Case studies of fair scheduling pilot programs at the company level13 and ongoing evaluations of local fair scheduling ordinances6 have demonstrated implementation challenges and perceived improvements in scheduling among employees and managers, but no studies to date have causally linked recent state-level fair work scheduling policies with outcomes for parents and children in the prenatal-to-3 period. A growing body of observational research is working to define empirically the consequences of unpredictable, unstable work scheduling practices for worker health, work-life conflict, and child outcomes. In lieu of strong causal research on the impact of state-level policies, this problem-defining body of observational research is the subject of the review below.
Access to Needed Services
A 2019 research brief from the Urban Institute showed that public safety net beneficiary families are more likely to have variable and precarious work schedules than nonbeneficiary families, and many families are at risk of being noncompliant with safety net work requirements as a result of scheduling practices outside of their control.7
Parents’ Ability to Work
Observational evidence suggests that unstable work schedules may reduce parents’ ability to work. Though the sample was not limited to parents, a recent working paper with a national sample of service sector workers found that higher levels of work schedule instability, measured on a scale that included on-call or canceled shifts and a categorical indicator of advance schedule notice, were associated with significant increases in employee turnover.18
Sufficient Household Resources
Work schedule instability has also been shown to be negatively associated with financial and material wellbeing. A study of parents working in nonmanagerial retail jobs found that variable work shifts and having less than two weeks advance notice of work schedules were both associated with reduced financial security.14 Similarly, a recent study of service sector workers showed that higher levels on a scale of schedule unpredictability were associated with higher levels of hunger and housing hardship.19 Panel survey data of service sector workers has also shown that weekly earnings were significantly lower among those employees who had quit their previous job due to scheduling issues.18
Parental Health and Emotional Wellbeing
Observational research supports the connection between schedule unpredictability and reduced mental and physical health among workers overall, though evidence focused on parents is more limited. One study with a large sample of hourly retail and food service workers found that routine schedule variability was associated with higher levels of psychological distress, lower sleep quality, and lower happiness levels;5 however, this sample was not limited to parents, who may experience even greater strain. A recent working paper similarly found that parents’ variable work shifts were associated with lower wellbeing, higher parenting stress, and less time spent with their children.14 An observational study with a small sample of female hourly employees at one retail chain found that having less than one week advance notice of work schedules was associated with higher levels of work-life conflict.ii,8 Counter to these findings, one study of low-income parents with children ages 1 to 11 found that variable work schedules had no significant effect on parent stress.17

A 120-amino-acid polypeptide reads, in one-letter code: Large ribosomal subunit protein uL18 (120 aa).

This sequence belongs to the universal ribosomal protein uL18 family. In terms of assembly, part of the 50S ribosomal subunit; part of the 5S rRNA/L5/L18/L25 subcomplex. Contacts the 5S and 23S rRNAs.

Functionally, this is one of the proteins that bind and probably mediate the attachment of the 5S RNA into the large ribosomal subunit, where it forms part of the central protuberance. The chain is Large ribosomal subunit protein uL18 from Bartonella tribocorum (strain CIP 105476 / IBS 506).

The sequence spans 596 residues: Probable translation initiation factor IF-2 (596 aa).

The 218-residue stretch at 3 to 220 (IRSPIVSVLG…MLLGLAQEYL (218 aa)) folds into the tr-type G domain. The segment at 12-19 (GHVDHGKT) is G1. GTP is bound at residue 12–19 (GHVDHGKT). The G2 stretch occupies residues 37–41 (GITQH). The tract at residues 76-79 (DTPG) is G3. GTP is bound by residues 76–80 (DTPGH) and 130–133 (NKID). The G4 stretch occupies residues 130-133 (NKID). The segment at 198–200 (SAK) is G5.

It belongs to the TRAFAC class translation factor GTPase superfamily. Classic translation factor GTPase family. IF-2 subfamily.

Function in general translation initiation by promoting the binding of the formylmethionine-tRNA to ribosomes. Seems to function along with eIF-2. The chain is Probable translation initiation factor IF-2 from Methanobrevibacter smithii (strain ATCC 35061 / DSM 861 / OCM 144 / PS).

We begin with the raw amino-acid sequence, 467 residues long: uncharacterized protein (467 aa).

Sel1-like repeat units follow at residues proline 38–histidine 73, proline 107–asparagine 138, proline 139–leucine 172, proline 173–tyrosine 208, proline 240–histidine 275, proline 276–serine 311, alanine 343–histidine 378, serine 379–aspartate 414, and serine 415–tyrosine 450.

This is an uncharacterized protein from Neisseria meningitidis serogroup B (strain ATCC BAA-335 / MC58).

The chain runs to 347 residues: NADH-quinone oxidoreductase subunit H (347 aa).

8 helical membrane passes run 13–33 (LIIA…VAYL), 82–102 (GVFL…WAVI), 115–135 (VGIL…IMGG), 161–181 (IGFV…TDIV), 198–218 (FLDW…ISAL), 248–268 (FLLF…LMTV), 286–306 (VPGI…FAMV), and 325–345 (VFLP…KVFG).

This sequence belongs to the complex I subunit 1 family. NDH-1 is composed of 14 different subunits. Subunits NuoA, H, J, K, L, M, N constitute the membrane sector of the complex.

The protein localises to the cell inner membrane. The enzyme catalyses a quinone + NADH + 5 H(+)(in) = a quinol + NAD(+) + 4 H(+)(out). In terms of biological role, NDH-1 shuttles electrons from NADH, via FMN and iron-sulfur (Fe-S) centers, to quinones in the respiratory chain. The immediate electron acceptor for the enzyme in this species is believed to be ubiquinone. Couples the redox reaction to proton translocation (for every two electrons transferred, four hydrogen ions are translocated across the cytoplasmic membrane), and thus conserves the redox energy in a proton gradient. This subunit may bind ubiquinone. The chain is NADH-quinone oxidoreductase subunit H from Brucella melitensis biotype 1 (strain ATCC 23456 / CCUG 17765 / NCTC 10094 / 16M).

Nurturing and Responsive Child Care in Safe Settings
A growing body of observational research examines the effects of nontraditional work hours on child care arrangements among working parents, but research focusing specifically on child care among those experiencing unpredictable work schedules is largely still emerging. Using a large sample of working parents in the retail and food service industries with children ages 0 to 9, one working paper found that on-call scheduling and last-minute schedule changes were significantly associated with 0.21 more types of child care and a 100 percent increase in the probability of a child being left home alone.15 Additionally, a small qualitative study of 25 parents working hourly jobs in the retail or fast food industries found that unpredictable work schedules were associated with a “scramble” for child care, placing strain on both parents and their support networks.11
Optimal Child Health and Development
A recent working paper found that parents with greater schedule unpredictability scored their children higher (worse) on internalizing and externalizing behavior scales; parental wellbeing was a significant mediator of this relationship, as were economic insecurity and time spent with children.16 An older study similarly found that variable, nonstandard work schedules were associated with child behavioral problems, but the effect did not remain significant for child behavior in the long term.17
- Work-life conflict is defined in this study as a conflict that challenges one’s “ability to effectively plan activities and meet responsibilities outside of work, such as participating in children’s school and extra-curricular programs, assisting with caregiving needs of aging parents, scheduling medical appointments, and socializing with friends” (p. 988).